Burna Boy ‘Love, Damini’ Album Review

A commendable effort at showing his human side, but ‘Love, Damini’ fails to reach the heights of Burna Boy’s prior projects.

burna boy

Artist: Burna Boy

Title: Love, Damini

Genre: Afrofusion, Afrobeat, Afrobeats, Afropop

Date of Release: July 8, 2022

Producers: P2J, Jae5 and more…

Album Art:

love, damini album art

Length: 19 Songs; 1 hour 1 minute

Guest Appearances: 9; Ladysmith Black Mambozo, J Hus, Victony, Popcan, Blxst, Khelani, Ed Sheeran, J Belvin, and Khalid

Label: Spaceship Entertainment Limited, Atlantic

I had wondered what greater heights Burna Boy could reach once he’d won a Grammy. Well, after the glorious ‘Twice As Tall’ comes his latest project- Love, Damini, an attempt at telling the most personal story of his career yet. At least, that’s how he described it in the build-up to the album’s release. But as however harsh as this may seem, I have merely come to review Love, Damini, not to criticize it.

Love, Damini‘s many facets affirm Burna Boy’s insistence on his music being coined Afrofusion. At 19 songs lasting a minute beyond an hour, the project is slightly more ambitious than his previous one, as themes of love, sex, grief, and anxiety variedly get their fair share of the spotlight.
Burna’s inclination to seek out the perfect balance between his voice and production has made him one of the world’s best live performers. It’s a feat he carries on in Love, Damini, combining immaculately with producers like P2J and Jae5, especially in the first half of the album.

‘Kilometer,’ and ‘Last Last,’ were already global hits before the full album dropped. Meanwhile, the monstrous Afro-inflected hip hop tune ‘Cloak & Dagger’ with long-time collaborator J Hus, ‘Science,’ ‘Different Size’ with Victony, ‘It’s Plenty,’ and ‘For My Hand’ featuring Ed Sheeran will hope to reach smash status in the coming weeks/months.

However, after those songs, Love, Damini morphs into a haphazard display of vulnerability, as crumbs of ingenuity and a lack of conviction trail the songs that were supposed to get the job done.
Throughout his career, Burna has remained a polarizing figure, skimping from one controversial case to the other. Judging by how he touted Love, Damini as his most personal project yet, I expected that it would reveal Burna Boy’s flawed human and emotional side with sincerity and an application that we’d never seen before from the 31-year-old singer. However, sadly, Love, Damini’s flaws are laid bare by the same elements that were supposed to provide its strength.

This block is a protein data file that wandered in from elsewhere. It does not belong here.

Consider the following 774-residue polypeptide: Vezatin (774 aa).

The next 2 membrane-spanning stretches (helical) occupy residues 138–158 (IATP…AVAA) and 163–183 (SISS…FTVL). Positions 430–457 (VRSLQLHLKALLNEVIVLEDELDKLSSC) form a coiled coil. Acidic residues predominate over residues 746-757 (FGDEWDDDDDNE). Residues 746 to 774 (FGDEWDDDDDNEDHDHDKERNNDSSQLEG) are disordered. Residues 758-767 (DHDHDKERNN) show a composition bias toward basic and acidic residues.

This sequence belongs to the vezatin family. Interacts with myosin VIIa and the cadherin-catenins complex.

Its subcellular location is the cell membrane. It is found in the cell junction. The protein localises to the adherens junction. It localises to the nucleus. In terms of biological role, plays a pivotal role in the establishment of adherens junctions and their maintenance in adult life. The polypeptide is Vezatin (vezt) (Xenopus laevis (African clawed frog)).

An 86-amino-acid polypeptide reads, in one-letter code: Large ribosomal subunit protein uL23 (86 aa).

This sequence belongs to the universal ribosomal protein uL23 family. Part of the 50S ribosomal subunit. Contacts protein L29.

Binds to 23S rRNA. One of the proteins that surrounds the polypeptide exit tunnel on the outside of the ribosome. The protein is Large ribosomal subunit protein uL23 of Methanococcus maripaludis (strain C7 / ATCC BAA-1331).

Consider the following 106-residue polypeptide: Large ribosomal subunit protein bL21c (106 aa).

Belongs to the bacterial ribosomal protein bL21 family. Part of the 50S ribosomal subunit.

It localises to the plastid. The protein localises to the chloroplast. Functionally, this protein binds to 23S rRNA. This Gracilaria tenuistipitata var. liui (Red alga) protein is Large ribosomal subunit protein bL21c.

After ‘Twice As Tall,’ Burna would’ve felt like he had nothing to prove, and rightly so. But that arrogance may have cost him what would have been an excellent personal album. Instead, listening to Love, Damini feels like walking inside the mind of a person struggling with conceit but unwilling to let go.

Forgivably, what made Burna the celebrated giant of African music and a global pop star was never really his ability to draw from raw, innate emotions and feelings, but the elegance with which he tackles his external environment and converts it into deep, powerful, relatable music.

Love, Damini may have been a shabby attempt from an idol to connect the dots and lines within his flawed human and immortalised superstar sides, but it is still a commendable effort. Its numerous feel-good tunes fail to hide its flaws though, revealing just how difficult it can be to deliver on the promises of ‘personal projects.’

In the end, Burna Boy’s Outsiders won’t care too much. After all, Love, Damini still contains, albeit in fragments, the lustrous elements that endeared them to their idol in the first place.

Rating: 3/5

Rating: 3 out of 5.

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